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Published on May 17, 2012

Chris Barritt & Heart Tumor Surgery


Chris Barritt
Patient: Chris Barritt, Mount Airy, MD

Location: Adventist HealthCare Washington Adventist Hospital

Service: Heart Tumor Surgery

Doctor: Paul Massimiano, MD

With a 5,000-mile cross-country trip just a few months away, Chris Barritt, 57, of Carroll County was shocked when doctors told him he would need open-heart surgery to remove a heart tumor.

The diagnosis "felt surreal, like a dream," Barritt says. What started as an ordinary day was interrupted when he suddenly experienced strokelike symptoms, notably the inability to speak a full sentence.

He was rushed to the hospital, where doctors said he was experiencing a transient ischemic attack, or TIA, which occurs when blood flow to part of the brain is briefly halted.

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I started riding motorcycles in 1974. I rode for a couple years and then had a crash and decided maybe it wasn't such a good idea. I took about a 20 year break to raise kids, put it away, but that desire was there all the time. I just kind of suppressed it. Then in August of 2000 I just said I've gotta do this. It's become a passion ever since.

Before I learned about my heart tumor a friend and I had plans of riding through northeastern Canada and through Labrador and Newfoundland, specifically to ride on the train on the Trans-Labrador Highway, which most adventure riders is a popular destination, and it's about four hundred miles of unpaved roads. I figured my trip plans were pretty well done. I didn't think I would be going on the trip at all. The way I found out I had a heart tumor was a few days prior I had stroke-like symptoms.

Chris' physician had actually done a lot of the work for us. His cardiologists had done an echocardiogram which demonstrated that there was a large tumor mass in the left atrium of the heart. The only real effective treatment for this is to remove the tumor mass, which was done pretty quickly.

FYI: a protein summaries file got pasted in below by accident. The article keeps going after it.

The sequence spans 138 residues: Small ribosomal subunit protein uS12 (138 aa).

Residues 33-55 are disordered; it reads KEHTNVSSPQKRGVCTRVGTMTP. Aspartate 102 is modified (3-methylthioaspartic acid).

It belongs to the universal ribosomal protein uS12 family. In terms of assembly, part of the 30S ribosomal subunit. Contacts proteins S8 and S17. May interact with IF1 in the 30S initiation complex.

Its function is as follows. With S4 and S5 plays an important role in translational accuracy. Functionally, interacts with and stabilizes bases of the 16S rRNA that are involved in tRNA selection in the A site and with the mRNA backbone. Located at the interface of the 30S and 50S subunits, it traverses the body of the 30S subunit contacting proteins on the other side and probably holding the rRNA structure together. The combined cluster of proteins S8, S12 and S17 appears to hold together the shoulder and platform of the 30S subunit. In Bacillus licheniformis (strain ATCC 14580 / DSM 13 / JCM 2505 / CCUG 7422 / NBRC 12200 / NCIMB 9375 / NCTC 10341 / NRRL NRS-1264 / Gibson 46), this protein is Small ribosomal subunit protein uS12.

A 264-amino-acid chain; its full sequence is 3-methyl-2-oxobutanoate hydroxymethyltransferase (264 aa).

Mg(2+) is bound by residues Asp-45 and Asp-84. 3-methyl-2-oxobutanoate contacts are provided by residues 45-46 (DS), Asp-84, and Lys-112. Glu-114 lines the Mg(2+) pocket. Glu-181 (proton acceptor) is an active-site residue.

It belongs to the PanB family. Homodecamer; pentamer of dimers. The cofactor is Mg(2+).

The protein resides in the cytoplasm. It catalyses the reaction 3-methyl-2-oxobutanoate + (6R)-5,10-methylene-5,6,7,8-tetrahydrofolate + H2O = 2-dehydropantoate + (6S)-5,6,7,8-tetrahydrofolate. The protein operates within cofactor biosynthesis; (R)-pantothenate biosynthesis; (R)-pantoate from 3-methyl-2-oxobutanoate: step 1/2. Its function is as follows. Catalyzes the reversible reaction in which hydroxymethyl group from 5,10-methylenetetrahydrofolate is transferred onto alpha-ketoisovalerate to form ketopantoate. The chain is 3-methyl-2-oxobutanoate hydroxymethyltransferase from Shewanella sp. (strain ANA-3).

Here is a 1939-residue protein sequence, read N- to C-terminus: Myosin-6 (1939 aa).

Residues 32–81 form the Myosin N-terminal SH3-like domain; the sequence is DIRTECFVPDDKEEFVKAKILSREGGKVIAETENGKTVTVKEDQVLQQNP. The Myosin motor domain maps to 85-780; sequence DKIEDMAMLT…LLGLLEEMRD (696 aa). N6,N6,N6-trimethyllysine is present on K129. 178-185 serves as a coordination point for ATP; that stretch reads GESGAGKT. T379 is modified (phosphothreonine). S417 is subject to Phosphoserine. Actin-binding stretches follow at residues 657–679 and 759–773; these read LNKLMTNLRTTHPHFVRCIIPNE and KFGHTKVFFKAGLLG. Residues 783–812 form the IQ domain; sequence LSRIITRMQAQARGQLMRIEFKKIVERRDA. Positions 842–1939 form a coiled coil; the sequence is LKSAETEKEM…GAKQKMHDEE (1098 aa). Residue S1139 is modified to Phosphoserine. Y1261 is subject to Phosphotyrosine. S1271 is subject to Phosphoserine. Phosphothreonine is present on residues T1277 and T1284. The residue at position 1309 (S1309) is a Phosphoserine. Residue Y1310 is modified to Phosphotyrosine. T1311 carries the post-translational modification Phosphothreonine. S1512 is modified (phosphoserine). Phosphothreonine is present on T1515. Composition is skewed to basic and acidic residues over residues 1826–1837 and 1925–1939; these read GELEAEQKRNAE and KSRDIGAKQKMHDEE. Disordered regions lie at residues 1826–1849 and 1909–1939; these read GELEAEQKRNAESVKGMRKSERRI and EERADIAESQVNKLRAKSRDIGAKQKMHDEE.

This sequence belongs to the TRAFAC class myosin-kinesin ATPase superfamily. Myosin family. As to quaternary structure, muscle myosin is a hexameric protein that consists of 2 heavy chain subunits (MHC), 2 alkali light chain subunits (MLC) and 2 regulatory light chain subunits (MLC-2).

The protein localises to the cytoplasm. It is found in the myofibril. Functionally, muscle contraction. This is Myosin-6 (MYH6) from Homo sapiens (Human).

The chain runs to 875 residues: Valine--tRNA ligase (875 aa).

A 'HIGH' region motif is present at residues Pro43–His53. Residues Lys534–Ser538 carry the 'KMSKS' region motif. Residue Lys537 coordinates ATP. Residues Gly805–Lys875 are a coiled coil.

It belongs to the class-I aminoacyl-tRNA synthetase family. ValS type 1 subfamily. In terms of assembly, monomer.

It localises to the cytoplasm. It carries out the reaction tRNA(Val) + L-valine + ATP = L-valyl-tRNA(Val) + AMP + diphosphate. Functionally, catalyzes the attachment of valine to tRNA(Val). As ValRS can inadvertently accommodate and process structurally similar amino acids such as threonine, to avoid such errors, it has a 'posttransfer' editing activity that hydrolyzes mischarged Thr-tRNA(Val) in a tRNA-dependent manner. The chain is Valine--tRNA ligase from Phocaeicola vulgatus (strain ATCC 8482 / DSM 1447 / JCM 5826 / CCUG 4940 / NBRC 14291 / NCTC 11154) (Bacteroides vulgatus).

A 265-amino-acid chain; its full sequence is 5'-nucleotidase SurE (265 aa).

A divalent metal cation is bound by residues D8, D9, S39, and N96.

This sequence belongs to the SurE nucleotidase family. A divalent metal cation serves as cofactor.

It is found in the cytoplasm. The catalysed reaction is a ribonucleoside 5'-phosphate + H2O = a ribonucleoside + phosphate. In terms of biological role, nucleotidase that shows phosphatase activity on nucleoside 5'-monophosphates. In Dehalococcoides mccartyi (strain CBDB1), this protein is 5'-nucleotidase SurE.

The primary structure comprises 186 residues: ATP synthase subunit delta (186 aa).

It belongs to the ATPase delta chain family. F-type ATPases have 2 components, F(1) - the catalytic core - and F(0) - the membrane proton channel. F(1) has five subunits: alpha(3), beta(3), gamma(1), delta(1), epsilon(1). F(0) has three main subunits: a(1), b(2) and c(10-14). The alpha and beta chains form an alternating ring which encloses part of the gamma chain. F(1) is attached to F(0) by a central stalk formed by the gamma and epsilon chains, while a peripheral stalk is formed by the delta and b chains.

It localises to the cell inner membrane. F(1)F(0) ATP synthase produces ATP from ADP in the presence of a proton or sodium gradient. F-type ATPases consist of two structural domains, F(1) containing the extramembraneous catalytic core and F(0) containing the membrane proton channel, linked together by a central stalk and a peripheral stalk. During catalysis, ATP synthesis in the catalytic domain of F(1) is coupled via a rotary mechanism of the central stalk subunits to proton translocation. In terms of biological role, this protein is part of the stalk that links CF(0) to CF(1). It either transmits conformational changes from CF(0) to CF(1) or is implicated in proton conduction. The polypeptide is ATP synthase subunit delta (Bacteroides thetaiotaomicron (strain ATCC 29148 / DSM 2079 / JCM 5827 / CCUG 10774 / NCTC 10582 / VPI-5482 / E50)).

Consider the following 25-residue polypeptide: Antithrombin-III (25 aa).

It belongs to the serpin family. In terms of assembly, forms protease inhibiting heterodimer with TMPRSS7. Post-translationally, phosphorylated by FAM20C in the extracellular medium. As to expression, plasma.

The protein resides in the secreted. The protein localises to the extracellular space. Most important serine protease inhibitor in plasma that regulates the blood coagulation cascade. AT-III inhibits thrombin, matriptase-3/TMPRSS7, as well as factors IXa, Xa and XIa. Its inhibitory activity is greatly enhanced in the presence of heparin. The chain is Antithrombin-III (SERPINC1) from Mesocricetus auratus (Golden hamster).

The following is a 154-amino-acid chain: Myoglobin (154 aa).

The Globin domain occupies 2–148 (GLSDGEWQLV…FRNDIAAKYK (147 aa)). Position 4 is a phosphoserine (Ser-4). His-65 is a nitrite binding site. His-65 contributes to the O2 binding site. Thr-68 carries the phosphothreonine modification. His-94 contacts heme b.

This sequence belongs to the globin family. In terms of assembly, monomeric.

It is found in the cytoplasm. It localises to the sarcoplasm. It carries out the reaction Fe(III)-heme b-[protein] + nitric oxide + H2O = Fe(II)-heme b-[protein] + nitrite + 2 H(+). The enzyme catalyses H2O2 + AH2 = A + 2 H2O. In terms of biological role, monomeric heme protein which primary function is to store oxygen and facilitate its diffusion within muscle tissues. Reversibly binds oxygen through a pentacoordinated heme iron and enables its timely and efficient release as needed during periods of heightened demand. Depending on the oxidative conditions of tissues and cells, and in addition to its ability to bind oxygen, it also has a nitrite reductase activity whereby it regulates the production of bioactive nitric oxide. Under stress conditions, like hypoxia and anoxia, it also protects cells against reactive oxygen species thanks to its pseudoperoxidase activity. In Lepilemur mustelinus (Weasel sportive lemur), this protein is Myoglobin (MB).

Needless to say I was stunned that I needed open-heart surgery. It was a whirlwind you know you're going to the hospital. Now. Today.

So above all else we need top-notch surgeons to be able to do the type of surgery that Chris needed. Fortunately, Chris had a fabulous surgeon work on him, Dr. Massimiano.

Chris is extremely lucky that we found a tumor when we did. If we hadn't there is a real possibility that larger pieces could have broken off and caused a debilitating stroke. Chris is a perfect patient. He was in great shape before the surgery, and I had no doubt that he would have an excellent recovery. For cardiac care, particularly for open-heart surgery, patients need to go to a high volume center with a lot of experience. Washington Adventist Hospital has now been delivering comprehensive care for over 50 years.

My treatment at Washington Adventist Hospital was top notch the entire time. I can't say enough good things about the people there. Everybody was warm, sincere. When I asked my surgeon whether I would be able to go on my planned trip, he thought about it for a few moments and then told me he felt that we could continue with our plans. The first six or eight weeks it didn't seem that way. I was convinced I wasn't going to go on the trip. One day on Memorial Day weekend it was like the door opens and all of the sudden you're recovering - you're not that heart patient you know walking around like this. You're going to be a normal person. What motivated me was to return to a normal life as quickly as possible so I could hug my wife, hug my grandchildren. The trip that Glen and I took, it was great. It really lit a fire under us to do whatever adventure was.

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